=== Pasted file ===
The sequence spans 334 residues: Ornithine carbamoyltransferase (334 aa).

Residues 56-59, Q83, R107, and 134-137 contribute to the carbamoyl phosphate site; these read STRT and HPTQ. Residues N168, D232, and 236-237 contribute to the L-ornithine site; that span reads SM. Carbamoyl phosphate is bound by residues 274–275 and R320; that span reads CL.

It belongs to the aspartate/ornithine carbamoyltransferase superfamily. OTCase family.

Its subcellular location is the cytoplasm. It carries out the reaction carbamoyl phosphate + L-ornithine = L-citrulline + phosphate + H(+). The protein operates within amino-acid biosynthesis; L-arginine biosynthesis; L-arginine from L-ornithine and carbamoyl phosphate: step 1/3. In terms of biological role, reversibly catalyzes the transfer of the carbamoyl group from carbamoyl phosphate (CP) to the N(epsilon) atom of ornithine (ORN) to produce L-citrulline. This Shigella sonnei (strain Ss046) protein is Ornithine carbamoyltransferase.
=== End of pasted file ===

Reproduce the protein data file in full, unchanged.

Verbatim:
The sequence spans 334 residues: Ornithine carbamoyltransferase (334 aa).

Residues 56-59, Q83, R107, and 134-137 contribute to the carbamoyl phosphate site; these read STRT and HPTQ. Residues N168, D232, and 236-237 contribute to the L-ornithine site; that span reads SM. Carbamoyl phosphate is bound by residues 274–275 and R320; that span reads CL.

It belongs to the aspartate/ornithine carbamoyltransferase superfamily. OTCase family.

Its subcellular location is the cytoplasm. It carries out the reaction carbamoyl phosphate + L-ornithine = L-citrulline + phosphate + H(+). The protein operates within amino-acid biosynthesis; L-arginine biosynthesis; L-arginine from L-ornithine and carbamoyl phosphate: step 1/3. In terms of biological role, reversibly catalyzes the transfer of the carbamoyl group from carbamoyl phosphate (CP) to the N(epsilon) atom of ornithine (ORN) to produce L-citrulline. This Shigella sonnei (strain Ss046) protein is Ornithine carbamoyltransferase.